propose several new programs
Committees planning the Brandywine School District's tax
referendum have submitted proposals for new or expanded programs
they estimate would cost in the neighborhood of $5 million in
each of the next three years.
That is a 'ballpark' calculation because the five committees did
not use a common format in their reports.
According to a timetable posted earlier on the district's
website, a sixth committee -- referred to as the resource and
planning committee -- is to review the recommendations in time
for them to be submitted in final form to Marty Tracy, chairman
of the referendum effort, by Dec. 22. He and district officials
are to present a "cohesive referendum plan" to the school board
for approval at its Jan. 23 business meeting.
The referendum is scheduled for Mar. 28.
The new tax ceiling to be requested from voters presumably will
include room to include normal year-to-year increases in
spending on current operations as well as whatever proposed
innovations survive the final review process. The current
expense component of the Brandywine property tax is $1.289 for
each $100 of assessed property value. The total rate is $1.8385.
There has been no public indication of how long the increased
ceiling would be expected to hold. The present one has been in
effect for five fiscal years. Cost estimates provided in the
committee reports, however, referred to the next three years.
All presumed the innovations would begin to be implemented in
fiscal 2013, which begins next July 1.
The largest pricetag -- just under $4 million, spread over three
years -- was submitted by the academic opportunity committee.
Of that, $2.4 million would go to introducing "foreign language
exposure" in all of the district's
kindergarten-through-fifth-grade elementary schools. Students
would receive that instruction once a week. Eleven specialist
teachers would be hired. The report did not specify which
language or languages would be taught.
The committee also offered three scaled-down options. One would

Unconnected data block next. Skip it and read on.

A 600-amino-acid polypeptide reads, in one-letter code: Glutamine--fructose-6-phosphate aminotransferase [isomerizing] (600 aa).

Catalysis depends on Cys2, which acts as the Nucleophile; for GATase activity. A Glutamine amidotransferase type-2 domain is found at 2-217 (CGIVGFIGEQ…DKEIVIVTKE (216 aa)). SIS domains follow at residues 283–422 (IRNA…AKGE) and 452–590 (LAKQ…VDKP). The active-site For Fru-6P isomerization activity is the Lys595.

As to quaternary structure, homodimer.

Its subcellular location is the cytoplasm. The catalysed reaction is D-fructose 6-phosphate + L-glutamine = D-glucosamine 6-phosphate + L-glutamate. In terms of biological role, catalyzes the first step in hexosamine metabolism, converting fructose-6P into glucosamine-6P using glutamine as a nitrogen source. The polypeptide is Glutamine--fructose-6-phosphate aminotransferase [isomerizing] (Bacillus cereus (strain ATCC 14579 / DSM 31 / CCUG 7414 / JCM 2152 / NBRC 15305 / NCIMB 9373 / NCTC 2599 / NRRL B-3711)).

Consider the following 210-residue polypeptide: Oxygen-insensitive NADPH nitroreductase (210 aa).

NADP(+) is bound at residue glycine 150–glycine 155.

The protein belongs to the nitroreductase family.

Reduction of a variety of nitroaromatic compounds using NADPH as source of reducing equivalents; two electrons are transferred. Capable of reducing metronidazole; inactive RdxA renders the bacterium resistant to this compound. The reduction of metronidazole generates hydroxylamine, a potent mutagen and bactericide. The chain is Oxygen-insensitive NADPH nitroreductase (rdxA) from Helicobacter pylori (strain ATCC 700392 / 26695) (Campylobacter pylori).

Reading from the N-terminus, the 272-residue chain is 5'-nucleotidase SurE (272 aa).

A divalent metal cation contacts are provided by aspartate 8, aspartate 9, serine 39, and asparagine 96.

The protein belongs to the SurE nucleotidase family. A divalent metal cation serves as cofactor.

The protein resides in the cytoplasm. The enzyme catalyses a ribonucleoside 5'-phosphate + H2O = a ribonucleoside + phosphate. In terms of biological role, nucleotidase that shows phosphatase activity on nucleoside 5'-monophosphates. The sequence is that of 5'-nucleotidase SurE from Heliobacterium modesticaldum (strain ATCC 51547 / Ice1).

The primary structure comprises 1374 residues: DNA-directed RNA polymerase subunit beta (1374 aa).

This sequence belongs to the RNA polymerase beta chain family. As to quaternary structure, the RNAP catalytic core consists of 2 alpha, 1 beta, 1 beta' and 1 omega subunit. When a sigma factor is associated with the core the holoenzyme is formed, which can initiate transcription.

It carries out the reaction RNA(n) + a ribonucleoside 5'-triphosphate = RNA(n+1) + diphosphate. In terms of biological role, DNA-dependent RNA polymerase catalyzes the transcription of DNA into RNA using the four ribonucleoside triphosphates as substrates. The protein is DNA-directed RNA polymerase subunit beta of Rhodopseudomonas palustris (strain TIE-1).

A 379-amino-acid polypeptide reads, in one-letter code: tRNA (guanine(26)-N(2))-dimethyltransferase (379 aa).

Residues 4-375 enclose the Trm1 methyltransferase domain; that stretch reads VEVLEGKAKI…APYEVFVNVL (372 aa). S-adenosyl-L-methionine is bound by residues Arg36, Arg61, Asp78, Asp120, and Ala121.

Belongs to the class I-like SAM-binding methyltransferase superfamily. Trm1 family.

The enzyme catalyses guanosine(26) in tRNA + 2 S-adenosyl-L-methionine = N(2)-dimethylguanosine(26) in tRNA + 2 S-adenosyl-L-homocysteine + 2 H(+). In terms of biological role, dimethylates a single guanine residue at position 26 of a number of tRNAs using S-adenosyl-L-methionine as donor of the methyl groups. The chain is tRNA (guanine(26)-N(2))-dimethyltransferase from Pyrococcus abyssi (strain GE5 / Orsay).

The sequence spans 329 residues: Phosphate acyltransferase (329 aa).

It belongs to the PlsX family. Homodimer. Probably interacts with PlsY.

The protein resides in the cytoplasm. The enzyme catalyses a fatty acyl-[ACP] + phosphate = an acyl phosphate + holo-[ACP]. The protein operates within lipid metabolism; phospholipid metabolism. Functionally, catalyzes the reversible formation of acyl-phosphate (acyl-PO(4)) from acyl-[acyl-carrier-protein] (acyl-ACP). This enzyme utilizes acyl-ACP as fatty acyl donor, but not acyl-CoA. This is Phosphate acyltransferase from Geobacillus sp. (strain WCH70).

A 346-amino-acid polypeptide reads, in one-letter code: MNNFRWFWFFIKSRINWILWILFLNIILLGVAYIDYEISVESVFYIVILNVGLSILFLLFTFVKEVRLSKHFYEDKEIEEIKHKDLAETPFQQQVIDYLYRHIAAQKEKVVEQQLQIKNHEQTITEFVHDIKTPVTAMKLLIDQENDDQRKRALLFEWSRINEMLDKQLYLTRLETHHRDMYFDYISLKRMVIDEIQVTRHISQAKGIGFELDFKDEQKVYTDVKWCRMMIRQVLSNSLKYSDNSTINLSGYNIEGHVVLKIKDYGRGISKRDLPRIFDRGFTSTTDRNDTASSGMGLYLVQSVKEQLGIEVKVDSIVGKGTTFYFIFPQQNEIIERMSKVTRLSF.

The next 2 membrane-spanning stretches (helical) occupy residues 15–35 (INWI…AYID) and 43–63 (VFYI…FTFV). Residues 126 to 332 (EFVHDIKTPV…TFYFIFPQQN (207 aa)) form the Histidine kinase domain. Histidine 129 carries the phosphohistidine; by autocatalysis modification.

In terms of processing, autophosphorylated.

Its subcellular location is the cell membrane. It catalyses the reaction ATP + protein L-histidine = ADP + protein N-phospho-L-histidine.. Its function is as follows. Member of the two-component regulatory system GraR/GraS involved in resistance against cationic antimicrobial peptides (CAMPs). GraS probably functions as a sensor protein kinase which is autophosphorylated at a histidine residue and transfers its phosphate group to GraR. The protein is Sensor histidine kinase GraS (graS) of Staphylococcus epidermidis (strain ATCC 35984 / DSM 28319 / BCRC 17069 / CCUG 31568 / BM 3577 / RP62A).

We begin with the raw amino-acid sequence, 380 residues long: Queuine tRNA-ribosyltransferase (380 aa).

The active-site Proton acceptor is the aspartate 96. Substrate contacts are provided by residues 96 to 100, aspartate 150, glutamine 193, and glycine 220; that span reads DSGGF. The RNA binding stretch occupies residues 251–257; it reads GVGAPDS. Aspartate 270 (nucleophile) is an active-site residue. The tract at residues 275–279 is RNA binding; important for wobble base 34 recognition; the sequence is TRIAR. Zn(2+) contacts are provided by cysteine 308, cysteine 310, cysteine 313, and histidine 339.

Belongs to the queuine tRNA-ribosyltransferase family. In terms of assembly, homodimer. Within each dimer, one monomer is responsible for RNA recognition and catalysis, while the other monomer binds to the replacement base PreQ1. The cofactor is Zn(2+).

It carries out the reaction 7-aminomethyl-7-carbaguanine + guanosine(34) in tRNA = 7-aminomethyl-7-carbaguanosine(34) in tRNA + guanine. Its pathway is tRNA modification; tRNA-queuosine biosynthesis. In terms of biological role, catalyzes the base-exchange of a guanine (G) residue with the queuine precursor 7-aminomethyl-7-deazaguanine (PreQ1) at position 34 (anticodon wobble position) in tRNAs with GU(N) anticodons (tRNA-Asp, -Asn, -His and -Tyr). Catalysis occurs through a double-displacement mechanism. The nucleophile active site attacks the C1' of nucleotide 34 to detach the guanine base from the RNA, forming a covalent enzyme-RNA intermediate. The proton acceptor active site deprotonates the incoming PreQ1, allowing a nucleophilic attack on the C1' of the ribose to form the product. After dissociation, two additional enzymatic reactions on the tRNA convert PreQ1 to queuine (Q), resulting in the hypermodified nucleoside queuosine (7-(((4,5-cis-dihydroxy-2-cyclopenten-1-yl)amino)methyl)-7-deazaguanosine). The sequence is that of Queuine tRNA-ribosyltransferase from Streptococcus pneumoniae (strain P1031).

provide such instruction during just a third of the academic year,
reducing the number of specialist teachers required to four. The
other two would use after-school clubs managed by two staff
members receiving extra-duty compensation. Although not stated,
student participation in the clubs presumably would be
Also recommended by the committee would be summer school
programs for students needing remedial help in third, fifth,
sixth and eighth grades. In a different context, superintendent
Mark Holodick previously said he would like to see all students
reading below grade level assigned to a summer program.
The facilities committee recommended increasing the district's
building maintenance budget by $1.65 million a year with all the
district's buildings placed on a three-year maintenance cycle.
"Following the first two three-year cycles, the district should
be able to maintain a true preventative maintenance schedule
where we are working on systems before they fail," its report
The committee offered a $1 million alternative which would
involve a four-to-five year rotating maintenance schedule.
The technology committee called for a $1.1 million-a-year
upgrade over the next three years. About two-thirds of that
would go to install a classroom instructional technology program
in every classroom and provide teachers with
professional-development training to use it. It also proposed
providing "ubiquitous wireless access" for computers in every
A relatively modest $300,000-a-year expansion of co-curricular
and extra-curricular activities was proposed by that committee.
The largest expenses would be in extra-duty pay for staff
members and providing additional bus transportation for students
who participate. Most of the additional effort would be directed
toward elementary schools where sports and arts clubs would be
offered three days a week. Additional after-school clubs would
be established in the middle and high schools.
The learning environment committee recommended spending $400,000
a year to provide, on a contract basis, a behavior
interventionist specialist in the elementary schools; $95,000 to
expand the 'peer court' arrangement in secondary schools which
has been financed for the past three and a half years by the
Criminal Justice Commission. $90,000 to institute a mentoring
program for students entering sixth or ninth grade; and $25,000
for professional development.